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April 19, 2013
The Startlingly Selective Yuniesky Betancourt
When the Phillies offered Yuniesky Betancourt an invitation to spring training, we wondered why a team would give even a non-guaranteed contract to a player whose career stats suggested he was without any upside. When Betancourt hit .446/.450/.625 in spring training and landed a major-league contract with Milwaukee, we wondered A) why teams allow themselves to be seduced by spring statistics and B) what it is about Betancourt that makes teams who’ve already seen him firsthand for full seasons decide to bring him back for more. When we last saw Betancourt in the big leagues, he was getting released by the Royals. It was fair to wonder why he’d be any better at age 31 than he was during his replacement-level prime.
Well, maybe now we know:
Hey, who’s to say whether a .271 on-base percentage is “good” or “bad,” right? It’s so limiting to put labels on things! Okay, so Roenicke was right to be diplomatic, but since I’m not Betancourt’s manager, I don’t have to hold back. Betancourt hit 13 home runs for the Brewers in 2011, but that wasn’t nearly enough to make up for the lowest walk rate in the major leagues. His .228 TAv was bad even by the standards of NL shortstops, who managed a collective .249 mark. If you believe the stats that say that his normally not-safe-for-work defense was closer to acceptable that season, it wasn’t one of his worst years overall, but it was one of his worst offensive seasons. And that’s saying something.
So it’s tempting to dismiss Roenick’s rave review as a motivation tactic or an overreaction to a small sample. But, well, there's this:
Granted, Betancourt had some 130-pitch stretches two years ago in which he swung, and chased, as infrequently as he has this season. But thus far—and I know that’s not very far—Betancourt has swung a lot less often than he did, on the whole, as a Brewer before, with all of the reduction in swing rate coming on pitches outside of the strike zone. In 2011, he chased pitches more often than all but two other full-time players, Vladimir Guerrero and Pablo Sandoval. Now, his chase rate isn’t that far above league average for non-pitchers (28.5 percent). Betancourt isn’t making that much more contact, but he’s making better contact, which stands to reason, since he’s swinging at more hittable pitches. How the heck did this happen?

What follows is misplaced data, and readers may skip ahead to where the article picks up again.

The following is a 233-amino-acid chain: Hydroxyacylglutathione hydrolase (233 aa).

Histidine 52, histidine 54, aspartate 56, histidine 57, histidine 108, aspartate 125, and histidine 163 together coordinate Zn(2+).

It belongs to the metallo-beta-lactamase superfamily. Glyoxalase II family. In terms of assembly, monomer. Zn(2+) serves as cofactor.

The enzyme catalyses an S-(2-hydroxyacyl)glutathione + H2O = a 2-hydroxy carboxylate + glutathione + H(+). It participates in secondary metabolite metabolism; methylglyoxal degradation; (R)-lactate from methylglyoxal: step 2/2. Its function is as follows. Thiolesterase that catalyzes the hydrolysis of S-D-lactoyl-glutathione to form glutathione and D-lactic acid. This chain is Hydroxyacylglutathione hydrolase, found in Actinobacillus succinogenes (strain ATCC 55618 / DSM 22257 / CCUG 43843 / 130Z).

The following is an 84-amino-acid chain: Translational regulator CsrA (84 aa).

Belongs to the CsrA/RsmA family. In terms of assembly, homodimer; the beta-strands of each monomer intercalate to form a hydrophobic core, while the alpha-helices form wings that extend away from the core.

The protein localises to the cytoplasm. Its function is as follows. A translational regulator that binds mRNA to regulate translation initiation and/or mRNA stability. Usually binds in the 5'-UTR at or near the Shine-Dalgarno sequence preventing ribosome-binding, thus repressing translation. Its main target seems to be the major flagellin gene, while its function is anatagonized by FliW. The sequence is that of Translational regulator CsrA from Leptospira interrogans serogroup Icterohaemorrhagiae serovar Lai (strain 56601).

Betancourt supplied an explanation:
This newfound discipline is by design, said Betancourt, who worked to curb his famously aggressive approach while playing winter ball in Mexico.
Betancourt hit .308/.354/.587 in 104 at-bats in the Mexican League over the winter, walking eight times. The story sounds good. There’s just one problem with it: it seems like this more selective approach started last season, before Betancourt went to Mexico. His swing and chase rates with the Royals in 2012 were right around where they are now. And admittedly, Betancourt’s 2012 season wasn’t exactly a smashing success. But I wonder whether Betancourt got a bad rap in his return to the Royals. He hit for a career-high ISO, and his BABIP was 50 points below his career rate, without any noticeable change in his batted-ball profile. Maybe he really was better last season, but we missed it because his hard-hit balls were placed poorly. (Betancourt batted .618 on line drives, compared to his .679 career rate).
Look, I know. We’re talking about 44 plate appearances this season, plus 228 in 2012, that say that Betancourt has discovered some semblance of plate discipline. We have over 3500 previous plate appearances that say that Betancourt is one of the least-selective batters in baseball. This might look silly by the end of the season. And even a Betancourt who walks once in a while is, at best, a passable player.
But a passable player is well worth a $900k commitment. And if Betancourt, at a fairly advanced age (by baseball standards), really did see the error of his ways and do something to correct his shortcomings—well, that’s more than most of us can say. For now, at least, he’s earned a little less snark.